Doctors say Ethan’s disease is incurable.

Can we change that?

Report by Tom Wright, Reporter

A ‘MEDICAL mystery’ toddler needs to travel to America for potentially life-saving treatment for one of the world’s rarest diseases, according to his desperate father who is trying to raise nearly £100,000 to fund it.

We can’t wait and sit at home for something to come to us because it may not. In many ways I wish it was cancerous because then chemotherapy would help.”

Nick Moss, father

Three-year-old Ethan Moss, from Weston, is one of about 10 people in the UK that suffers from lymphangiomatosis – a condition that causes cysts to grow and attacks the body’s organs.

There is currently no cure and 50 per cent of sufferers die prematurely. As it stands Ethan may never reach his teenage years.

Ethan’s father Nick, who has given up his job in the armed forces to work full-time on fundraising, said the illness is so rare he regularly has to explain to baffled doctors what is wrong with his son because they have never heard of it.

He and his wife Kelly, who have five children from previous marriages and two together including Ethan, suffered seven miscarriages before he was born and Nick said the emotional trauma they had all been through had brought them closer together and made them even more determined.

He said: “We can’t wait and sit at home for something to come to us because it may not. In many ways I wish it was cancerous because then chemotherapy would help.

“He acts like a normal three-year-old little boy considering he is such a medical mystery. I think at some point with Ethan there’s a high probability that he will fall very poorly.”

Ethan was diagnosed with the condition in 2009 and several referrals to the Great Ormond Street Hospital (GOSH) have so far failed to reply. Nick said: “We are concerned why it has taken so long and they haven’t given any reason why. Our consultant tells us he has referred us to GOSH quite a few times but it is not seen as a case of concern. But we are concerned and the scans are very concerning.”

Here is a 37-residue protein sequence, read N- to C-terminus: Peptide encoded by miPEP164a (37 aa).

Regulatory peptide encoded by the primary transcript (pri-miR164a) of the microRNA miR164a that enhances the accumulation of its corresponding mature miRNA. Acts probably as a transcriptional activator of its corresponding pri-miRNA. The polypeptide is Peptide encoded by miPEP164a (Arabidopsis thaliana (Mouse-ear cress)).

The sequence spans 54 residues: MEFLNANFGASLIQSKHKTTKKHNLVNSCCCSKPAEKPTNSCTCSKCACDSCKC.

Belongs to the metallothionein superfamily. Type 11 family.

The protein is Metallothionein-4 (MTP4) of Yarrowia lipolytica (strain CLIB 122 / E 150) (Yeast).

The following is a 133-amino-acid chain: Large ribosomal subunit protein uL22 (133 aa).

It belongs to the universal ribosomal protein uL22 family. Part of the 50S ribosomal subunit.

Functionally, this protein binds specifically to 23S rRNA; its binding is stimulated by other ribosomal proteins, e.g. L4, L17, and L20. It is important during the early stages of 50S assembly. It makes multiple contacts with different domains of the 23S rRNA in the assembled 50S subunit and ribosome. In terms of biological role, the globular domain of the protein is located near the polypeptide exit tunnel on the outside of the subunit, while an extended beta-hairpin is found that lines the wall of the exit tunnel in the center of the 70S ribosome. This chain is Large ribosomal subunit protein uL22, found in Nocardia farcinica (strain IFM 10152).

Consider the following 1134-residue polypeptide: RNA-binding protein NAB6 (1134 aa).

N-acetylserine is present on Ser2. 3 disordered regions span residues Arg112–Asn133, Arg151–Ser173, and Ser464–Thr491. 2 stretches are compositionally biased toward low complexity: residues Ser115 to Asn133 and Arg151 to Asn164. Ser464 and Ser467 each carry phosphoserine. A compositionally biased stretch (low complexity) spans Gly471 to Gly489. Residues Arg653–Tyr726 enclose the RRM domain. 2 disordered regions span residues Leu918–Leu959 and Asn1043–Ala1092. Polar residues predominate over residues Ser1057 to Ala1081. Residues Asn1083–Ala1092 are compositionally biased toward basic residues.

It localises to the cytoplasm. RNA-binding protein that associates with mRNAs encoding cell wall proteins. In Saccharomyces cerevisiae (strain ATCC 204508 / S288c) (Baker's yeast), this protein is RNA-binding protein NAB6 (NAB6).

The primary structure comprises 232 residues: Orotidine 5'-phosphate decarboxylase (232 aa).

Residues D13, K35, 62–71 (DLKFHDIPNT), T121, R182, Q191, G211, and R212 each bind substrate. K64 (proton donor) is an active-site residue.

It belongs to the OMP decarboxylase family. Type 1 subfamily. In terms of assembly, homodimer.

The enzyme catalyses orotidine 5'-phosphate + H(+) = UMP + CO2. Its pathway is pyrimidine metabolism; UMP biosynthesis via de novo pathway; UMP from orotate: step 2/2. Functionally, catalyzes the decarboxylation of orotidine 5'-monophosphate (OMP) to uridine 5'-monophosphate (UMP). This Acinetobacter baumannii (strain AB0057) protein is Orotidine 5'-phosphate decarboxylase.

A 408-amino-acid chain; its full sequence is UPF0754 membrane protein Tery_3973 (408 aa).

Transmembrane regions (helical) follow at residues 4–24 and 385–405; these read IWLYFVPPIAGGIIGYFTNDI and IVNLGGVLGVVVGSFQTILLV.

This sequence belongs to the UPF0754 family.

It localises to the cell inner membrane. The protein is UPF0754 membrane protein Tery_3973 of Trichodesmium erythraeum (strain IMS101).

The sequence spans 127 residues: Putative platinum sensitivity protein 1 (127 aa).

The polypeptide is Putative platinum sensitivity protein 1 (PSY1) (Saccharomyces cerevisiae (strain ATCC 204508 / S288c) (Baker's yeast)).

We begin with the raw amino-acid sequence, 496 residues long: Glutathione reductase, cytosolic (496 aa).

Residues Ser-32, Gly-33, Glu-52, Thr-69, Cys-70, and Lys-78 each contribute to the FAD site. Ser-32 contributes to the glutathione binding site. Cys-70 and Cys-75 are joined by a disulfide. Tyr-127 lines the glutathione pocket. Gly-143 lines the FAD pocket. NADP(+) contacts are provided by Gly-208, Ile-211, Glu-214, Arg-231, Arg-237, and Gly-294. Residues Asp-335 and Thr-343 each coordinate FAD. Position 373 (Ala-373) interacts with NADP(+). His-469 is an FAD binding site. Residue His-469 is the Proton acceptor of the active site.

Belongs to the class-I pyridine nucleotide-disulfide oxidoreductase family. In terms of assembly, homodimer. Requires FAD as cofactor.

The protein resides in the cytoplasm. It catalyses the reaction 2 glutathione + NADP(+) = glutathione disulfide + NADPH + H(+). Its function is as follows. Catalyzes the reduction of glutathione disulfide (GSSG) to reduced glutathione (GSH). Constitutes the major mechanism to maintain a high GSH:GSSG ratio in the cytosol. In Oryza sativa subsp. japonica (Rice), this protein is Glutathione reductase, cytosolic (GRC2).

Now he has turned his attention to getting medical treatment from Cincinnati where they have a specialist unit which deals with similar cases. The cost of flights and medical treatment is an estimated £90,000.

He said: “Ultimately the decision to go to the USA is down to the lack of knowledge in the UK.

“Every parent wants the best knowledge and the best care for their child and at this present time the most knowledgeable doctors and best information comes from America.”

But Nick is aware that any trip will not be cheap and has embarked on a gruelling fundraising campaign and set up a support network group for fellow sufferers and their families.

Last summer he walked 1,250 miles to raise money and his efforts will continue this month with Rare Disease Day on February 29.

Whatever fundraising challenges he and his family face, Nick said the thought of Ethan spurs them on.

He said: “We are doing this because we are parents concerned for our child’s future. Wherever I am, whatever I am doing he gives me that bit of extra determination.

“We are coming together to beat this because we don’t want anymore people to die and we need to find a cure.”

He thanked the public for their support so far and called on them to help once more.

For more information about Ethan visit